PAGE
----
What Companies Can Do
We know that bullying happens in schools — about 160,000 children miss school every day because they’re afraid of being attacked or intimidated by students who bully.
Bullying also occurs in the workplace, and the damage it does costs employers millions in employee sickness, absenteeism and lost work.
Bullying is repeated, persistent, aggressive, unreasonable behavior toward another person. Bullying behaviors include rudeness, intimidation, criticism, gossip, humiliation, exclusion from decision making, sabotage and social ostracism.
People who bully can be bosses, managers, co-workers, contractors — just about anyone. More than 80 percent of bullying behaviors come from bosses or managers: about 50 percent from males and 50 percent from females. However, 80 percent of the targets of bullying behavior are women.
Leaders and managers play a crucial role in identifying bullying behaviors and situations where someone is being bullied, and must use their authority to eliminate and prevent bullying behaviors.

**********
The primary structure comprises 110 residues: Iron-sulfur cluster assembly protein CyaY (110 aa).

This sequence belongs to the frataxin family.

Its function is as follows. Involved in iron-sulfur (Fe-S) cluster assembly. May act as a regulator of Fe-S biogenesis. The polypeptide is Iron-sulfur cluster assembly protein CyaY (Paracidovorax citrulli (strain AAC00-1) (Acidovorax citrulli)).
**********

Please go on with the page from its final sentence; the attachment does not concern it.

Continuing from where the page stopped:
Employers must realize that to ignore or discount bullying behaviors, they are risking employee productivity, loss of good workers and opening the door to workplace violence.
What Employers Can Do
Education and communication are crucial for the development of healthier companies. At the least, employers who want to prevent and reduce bullying in their workplaces must commit to implementing these goals:
- Require respect and professional behavior in all areas of the company. Begin by having leaders and managers be the role models of appropriate behaviors.
- Design and implement a workplace policy that identifies bullying behaviors and offers steps to reporting and resolution.
- Educate everyone — managers, supervisors, Human Resources personnel, union representatives and employees — about what bullying is and appropriate ways to respond.
- Treat all complaints seriously and deal with them promptly and confidentially.
- Contract with an Employee Assistance Program to help and support employees who have been bullied.
- Contract with a neutral third party to help with conflict and resolve issues.
Source: Margaret Dykinga, M.Ed., RN, Regional Manager, Holman Frazier Behavioral Health